Heavier Gauge String differences

Discussion in 'Electric Instruments' started by Jock68, May 30, 2020.

  1. Jock68

    Jock68 New Member

    Joined:
    Jun 15, 2014
    Messages:
    43
    Likes Received:
    13
    New HB ll, Is it my imagination or do you need to hit them harder than a lighter gauge string? I also feel that i need to build up more strength in my fingers. Is this a first day thing, and I will not notice tomorrow, or is it something that you need to learn and adapt to ?
     
  2. jak3af3r

    jak3af3r Slightly Older Than New Member

    Joined:
    Apr 16, 2018
    Messages:
    441
    Likes Received:
    997
    First question, I don't know for sure.

    About the strength, yes you'll need more if you're trying to play the same way. If you didn't set your guitar up after you put the heavier strings on, that could contribute to it feeling more difficult to play as the higher tension strings may pull the neck more and raise the action.

    On a side note, heavier strings allow for slightly lower action because the arc they make when vibrating is a little smaller. If you ever get the chance to play some jazz-cat's guitar that's well we'll set up with super heavy strings, you'd be surprised how easily they play.
     
    dogrocketp, LEscanilla and RickP like this.
  3. colinkanders

    colinkanders Compulsive Noodler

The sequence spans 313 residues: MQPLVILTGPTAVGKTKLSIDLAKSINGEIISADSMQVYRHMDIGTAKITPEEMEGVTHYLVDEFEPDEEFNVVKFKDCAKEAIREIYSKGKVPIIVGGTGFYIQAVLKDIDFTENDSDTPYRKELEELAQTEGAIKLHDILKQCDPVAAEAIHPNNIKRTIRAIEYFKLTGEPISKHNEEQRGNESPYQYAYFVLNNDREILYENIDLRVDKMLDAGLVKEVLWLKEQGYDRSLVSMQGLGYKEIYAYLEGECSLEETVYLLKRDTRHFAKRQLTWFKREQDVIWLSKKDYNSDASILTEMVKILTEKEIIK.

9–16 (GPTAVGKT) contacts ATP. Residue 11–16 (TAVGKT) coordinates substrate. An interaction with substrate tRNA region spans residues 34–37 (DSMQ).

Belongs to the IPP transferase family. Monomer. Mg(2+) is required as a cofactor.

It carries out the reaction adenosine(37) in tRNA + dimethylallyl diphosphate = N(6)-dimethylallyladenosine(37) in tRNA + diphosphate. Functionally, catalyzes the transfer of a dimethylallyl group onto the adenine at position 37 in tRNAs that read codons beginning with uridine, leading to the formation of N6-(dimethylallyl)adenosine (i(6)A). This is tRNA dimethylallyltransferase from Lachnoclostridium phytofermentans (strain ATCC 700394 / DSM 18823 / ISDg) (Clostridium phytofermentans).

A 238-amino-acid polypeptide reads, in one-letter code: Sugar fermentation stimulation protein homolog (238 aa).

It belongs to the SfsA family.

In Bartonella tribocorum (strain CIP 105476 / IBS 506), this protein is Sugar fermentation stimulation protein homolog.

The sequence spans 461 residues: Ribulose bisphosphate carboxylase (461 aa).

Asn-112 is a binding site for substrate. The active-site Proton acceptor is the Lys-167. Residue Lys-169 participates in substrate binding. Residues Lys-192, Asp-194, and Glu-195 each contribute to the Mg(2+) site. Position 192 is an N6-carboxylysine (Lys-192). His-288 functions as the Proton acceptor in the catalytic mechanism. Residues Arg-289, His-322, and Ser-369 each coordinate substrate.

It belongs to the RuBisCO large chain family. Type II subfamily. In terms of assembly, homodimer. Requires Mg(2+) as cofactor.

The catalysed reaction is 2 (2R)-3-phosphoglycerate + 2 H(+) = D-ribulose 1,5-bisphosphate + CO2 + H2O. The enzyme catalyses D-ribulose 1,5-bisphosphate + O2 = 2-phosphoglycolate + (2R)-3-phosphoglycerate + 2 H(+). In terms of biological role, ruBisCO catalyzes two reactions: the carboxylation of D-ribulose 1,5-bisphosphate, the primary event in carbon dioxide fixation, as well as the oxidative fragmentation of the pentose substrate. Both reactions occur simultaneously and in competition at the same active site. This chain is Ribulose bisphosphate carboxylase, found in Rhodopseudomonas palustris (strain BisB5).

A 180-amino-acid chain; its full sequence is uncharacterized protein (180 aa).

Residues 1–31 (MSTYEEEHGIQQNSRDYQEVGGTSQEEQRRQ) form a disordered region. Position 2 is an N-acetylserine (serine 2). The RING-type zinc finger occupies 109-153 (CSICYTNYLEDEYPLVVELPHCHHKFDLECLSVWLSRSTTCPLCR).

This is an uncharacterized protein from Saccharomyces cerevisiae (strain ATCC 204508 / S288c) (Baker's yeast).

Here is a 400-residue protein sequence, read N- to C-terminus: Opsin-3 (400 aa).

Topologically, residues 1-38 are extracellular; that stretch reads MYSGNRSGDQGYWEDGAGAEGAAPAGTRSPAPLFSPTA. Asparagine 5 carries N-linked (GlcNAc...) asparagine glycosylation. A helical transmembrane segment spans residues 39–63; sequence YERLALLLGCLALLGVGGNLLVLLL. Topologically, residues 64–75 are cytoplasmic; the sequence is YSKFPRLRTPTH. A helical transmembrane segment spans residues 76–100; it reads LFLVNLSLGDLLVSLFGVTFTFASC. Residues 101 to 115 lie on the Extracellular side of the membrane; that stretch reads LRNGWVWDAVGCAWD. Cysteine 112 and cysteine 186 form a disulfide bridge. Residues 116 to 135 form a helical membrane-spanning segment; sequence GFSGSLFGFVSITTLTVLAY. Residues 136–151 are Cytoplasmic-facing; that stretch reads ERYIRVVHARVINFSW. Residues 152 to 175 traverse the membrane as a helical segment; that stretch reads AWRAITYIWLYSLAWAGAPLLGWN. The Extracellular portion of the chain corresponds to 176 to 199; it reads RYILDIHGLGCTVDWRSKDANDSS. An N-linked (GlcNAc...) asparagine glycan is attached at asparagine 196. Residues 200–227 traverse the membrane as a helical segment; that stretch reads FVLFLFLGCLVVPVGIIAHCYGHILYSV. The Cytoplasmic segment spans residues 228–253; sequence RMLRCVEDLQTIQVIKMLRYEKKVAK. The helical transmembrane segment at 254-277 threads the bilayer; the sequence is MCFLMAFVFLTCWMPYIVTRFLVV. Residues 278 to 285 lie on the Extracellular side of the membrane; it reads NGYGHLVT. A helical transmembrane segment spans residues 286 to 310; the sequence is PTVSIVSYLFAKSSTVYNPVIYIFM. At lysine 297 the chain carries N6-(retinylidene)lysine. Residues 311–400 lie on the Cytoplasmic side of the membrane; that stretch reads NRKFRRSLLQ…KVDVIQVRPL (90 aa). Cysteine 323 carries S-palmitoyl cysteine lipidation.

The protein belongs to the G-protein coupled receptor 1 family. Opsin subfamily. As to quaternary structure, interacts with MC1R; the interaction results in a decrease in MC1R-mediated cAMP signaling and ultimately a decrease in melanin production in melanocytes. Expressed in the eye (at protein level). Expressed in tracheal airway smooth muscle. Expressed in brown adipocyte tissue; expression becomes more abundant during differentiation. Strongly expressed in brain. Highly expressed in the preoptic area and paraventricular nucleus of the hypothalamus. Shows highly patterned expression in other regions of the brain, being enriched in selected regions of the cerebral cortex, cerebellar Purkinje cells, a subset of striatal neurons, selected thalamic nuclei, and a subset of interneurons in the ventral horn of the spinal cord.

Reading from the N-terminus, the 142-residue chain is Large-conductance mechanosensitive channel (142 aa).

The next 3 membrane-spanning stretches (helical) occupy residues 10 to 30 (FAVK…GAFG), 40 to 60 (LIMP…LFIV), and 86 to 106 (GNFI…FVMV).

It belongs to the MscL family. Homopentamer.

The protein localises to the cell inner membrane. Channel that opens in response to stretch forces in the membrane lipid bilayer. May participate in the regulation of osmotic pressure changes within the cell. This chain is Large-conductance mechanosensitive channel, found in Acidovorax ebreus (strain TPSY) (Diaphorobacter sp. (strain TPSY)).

Joined:
    Mar 30, 2017
    Messages:
    54
    Likes Received:
    73
    I have different gauges on different guitars and it takes a few minutes of playing to get my hands/fingers to adjust when switching between them. If you're completely new to the heavier gauge, your hands/fingers will need to learn how to work with it but that should only take a couple days.
     
    dogrocketp, LEscanilla and RickP like this.
  4. LEscanilla

    LEscanilla I hear dead people

    Joined:
    Jul 31, 2012
    Messages:
    68
    Likes Received:
    65
    I don’t remember if I had to pick heavy strings any harder but it was an adjustment in feel.

    It would probably depend on what you’re used to. If you’re changing from.008’s to .012‘a you may feel you have to fret harder. If you going from .010’s to .011’s, not so much. As was mentioned, it helps to lower the action.

    If you play a lot I would assume it might be a first day thing. You’ll learn to adapt. I have .009’s on my electrics and .011’s on my acoustics. If I don’t play acoustics for a while it still takes a few minutes to get used to.
     
  5. iLookLikeElvis

    iLookLikeElvis New Member

    Joined:
    Dec 22, 2019
    Messages:
    205
    Likes Received:
    388
    Agree with the above - you'll adapt pretty quickly. I have 11s on my 594 and 10s on my Strat - the difference isn't stark (perhaps down to different scale lengths) but I feel like the 593 with the 11s is easier to control, e.g. less tendency to over-bend or pull too hard on strings when chording. I do tend to have a bit of a heavy hand though.
     
  6. Jock68

    Jock68 New Member

    Joined:
    Jun 15, 2014
    Messages:
    43
    Likes Received:
    13
    Cheer for the feedback, love the guitar, just need to get it to love me and make me sound good.
     
    dogrocketp likes this.

Share This Page

  1. This site uses cookies to help personalise content, tailor your experience and to keep you logged in if you register.
    By continuing to use this site, you are consenting to our use of cookies.
    Dismiss Notice